7. Because of the change in the move interface, one can no longer move an entry up or down by a page using the ‘page up’ and ‘page down’ buttons.  If you add a 100th entry, and you want the priority to be near the middle, you could have to press the select button 50 or more times to get it where you want it to be.  Lesson: Always test with a large data set simulating the real world, especially on interfaces that must scale.  Bonus lesson: Always eat your own dog food.
  8. The ‘manage’ option is no longer on the menu anymore; now it appears in the sidebar of the play list.  This is an illogical arrangement.  Every other selection on the sidebar has a (usually filtered) play list, so ‘manage’ does not belong.  Lesson: Be consistent when providing functionality at the same level (e.g., menu).
  9. The ‘to do’ list (and ‘series manager’) is buried under ‘manage’, rather than somewhere easier to access.  It is at the same level as ‘recording history’ and ‘purchases’, which are so rarely used as to border on pointless.  Lesson: Frequently accessed features should be more easily accessed than rarely used features.
  10. The DVR has a completely different behavior than the mobile app, which functions much better.  The platform dictates some differences between DVR and mobile app, but there is no design consistency between the two.  Lesson: All supported platforms for a software product should have consistent design and functionality.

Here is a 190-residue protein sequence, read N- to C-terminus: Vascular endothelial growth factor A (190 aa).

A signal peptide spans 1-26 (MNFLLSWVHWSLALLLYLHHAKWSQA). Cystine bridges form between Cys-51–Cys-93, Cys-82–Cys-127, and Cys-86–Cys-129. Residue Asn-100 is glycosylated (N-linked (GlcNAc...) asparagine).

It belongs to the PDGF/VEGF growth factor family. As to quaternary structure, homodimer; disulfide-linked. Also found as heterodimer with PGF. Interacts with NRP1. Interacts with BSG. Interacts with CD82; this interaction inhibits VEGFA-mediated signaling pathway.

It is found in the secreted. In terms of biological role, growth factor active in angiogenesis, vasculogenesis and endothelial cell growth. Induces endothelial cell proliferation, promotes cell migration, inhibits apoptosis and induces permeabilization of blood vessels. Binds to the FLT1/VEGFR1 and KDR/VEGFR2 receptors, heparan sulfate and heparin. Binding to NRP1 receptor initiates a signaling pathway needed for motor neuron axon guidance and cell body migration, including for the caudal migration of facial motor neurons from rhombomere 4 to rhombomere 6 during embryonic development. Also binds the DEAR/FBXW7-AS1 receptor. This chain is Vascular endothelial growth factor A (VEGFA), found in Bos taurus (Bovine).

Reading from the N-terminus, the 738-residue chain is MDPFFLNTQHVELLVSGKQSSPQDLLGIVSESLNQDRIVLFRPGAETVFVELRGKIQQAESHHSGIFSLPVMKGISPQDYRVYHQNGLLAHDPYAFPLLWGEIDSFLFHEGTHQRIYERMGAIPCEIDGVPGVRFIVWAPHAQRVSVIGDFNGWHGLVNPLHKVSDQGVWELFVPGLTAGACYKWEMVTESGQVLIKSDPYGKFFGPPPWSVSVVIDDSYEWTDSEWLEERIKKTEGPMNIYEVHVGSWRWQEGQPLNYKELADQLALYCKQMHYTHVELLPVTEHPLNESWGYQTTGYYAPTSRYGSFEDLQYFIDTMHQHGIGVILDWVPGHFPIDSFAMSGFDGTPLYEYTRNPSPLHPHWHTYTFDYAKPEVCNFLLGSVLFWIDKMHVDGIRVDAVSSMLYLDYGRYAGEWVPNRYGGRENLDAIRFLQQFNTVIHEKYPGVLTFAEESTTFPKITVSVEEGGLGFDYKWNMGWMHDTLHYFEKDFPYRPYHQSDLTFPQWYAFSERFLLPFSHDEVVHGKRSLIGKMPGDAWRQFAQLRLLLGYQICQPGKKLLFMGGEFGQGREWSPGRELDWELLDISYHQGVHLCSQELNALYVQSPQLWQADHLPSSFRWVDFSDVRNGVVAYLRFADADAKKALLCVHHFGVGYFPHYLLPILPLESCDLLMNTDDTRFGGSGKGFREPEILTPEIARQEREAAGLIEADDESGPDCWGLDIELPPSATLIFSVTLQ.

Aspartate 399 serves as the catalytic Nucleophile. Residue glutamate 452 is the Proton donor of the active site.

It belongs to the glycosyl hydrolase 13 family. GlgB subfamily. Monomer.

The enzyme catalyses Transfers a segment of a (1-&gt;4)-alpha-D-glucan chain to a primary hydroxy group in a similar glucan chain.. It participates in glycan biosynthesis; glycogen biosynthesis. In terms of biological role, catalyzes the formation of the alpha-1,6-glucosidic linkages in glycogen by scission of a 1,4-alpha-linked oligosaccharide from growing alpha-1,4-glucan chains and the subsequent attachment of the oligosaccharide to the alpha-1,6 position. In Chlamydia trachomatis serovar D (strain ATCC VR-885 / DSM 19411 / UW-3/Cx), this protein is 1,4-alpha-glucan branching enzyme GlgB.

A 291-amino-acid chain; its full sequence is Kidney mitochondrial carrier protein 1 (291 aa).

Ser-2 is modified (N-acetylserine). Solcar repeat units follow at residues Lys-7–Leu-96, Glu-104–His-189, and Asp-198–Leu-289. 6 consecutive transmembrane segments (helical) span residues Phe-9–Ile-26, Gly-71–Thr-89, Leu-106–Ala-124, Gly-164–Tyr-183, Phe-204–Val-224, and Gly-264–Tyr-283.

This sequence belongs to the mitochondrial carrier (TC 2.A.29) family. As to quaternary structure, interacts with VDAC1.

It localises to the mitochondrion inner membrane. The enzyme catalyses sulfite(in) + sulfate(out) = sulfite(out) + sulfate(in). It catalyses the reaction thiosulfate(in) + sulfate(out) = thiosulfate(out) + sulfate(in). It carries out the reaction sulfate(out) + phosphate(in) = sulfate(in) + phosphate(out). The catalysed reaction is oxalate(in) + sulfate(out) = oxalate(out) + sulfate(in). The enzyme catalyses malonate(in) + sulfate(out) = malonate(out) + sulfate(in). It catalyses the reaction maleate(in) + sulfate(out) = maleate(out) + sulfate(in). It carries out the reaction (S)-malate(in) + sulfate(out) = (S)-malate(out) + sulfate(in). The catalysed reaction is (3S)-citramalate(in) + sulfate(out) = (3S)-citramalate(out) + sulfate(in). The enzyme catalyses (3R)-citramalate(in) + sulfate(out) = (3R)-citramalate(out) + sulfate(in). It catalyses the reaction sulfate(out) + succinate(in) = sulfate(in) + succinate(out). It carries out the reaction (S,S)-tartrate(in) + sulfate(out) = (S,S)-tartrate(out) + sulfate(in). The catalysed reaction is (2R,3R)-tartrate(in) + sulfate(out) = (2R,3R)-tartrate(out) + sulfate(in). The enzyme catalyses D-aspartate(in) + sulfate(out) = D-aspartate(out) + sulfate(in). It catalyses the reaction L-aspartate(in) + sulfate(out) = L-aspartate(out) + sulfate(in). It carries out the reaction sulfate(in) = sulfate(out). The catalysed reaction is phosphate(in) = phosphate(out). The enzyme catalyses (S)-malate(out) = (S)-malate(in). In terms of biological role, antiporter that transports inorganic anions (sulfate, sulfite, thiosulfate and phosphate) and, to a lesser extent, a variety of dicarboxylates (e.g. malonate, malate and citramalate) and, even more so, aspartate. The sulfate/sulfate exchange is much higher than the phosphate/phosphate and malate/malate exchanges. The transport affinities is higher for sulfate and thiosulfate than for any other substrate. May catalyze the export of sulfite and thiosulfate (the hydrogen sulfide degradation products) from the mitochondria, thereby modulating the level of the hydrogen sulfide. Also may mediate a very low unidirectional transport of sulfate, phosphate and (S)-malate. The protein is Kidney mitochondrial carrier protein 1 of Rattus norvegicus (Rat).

11. If a recording of a show appears directly in the play list, not in a folder, the episode name and number are not shown.  This is annoying for a scripted program with a description, but ridiculous when the episode name is the only relevant information.  Lesson: Provide the most important information, that which a user will most want to see, at a glance, and only require additional actions to access less important data.
  12. The ‘to do’ list, likewise, does not show the name or episode number for a scheduled recording, so you have to go to the information page just to see whether this is the desired episode.  Lesson: Consider the purpose for which a customer would be using a particular view to determine which information is important in that context.

Usability Issues

Even with a good user interface design, there can be implementation issues that adversely impact the usability of the software and ruin the user experience.  Here are some issues where the implementation detracts from the impression of the product:

  1. The interface has poor performance in general, always feeling sluggish and slow.  Lesson: The first rule of user experience is to make the software responsive.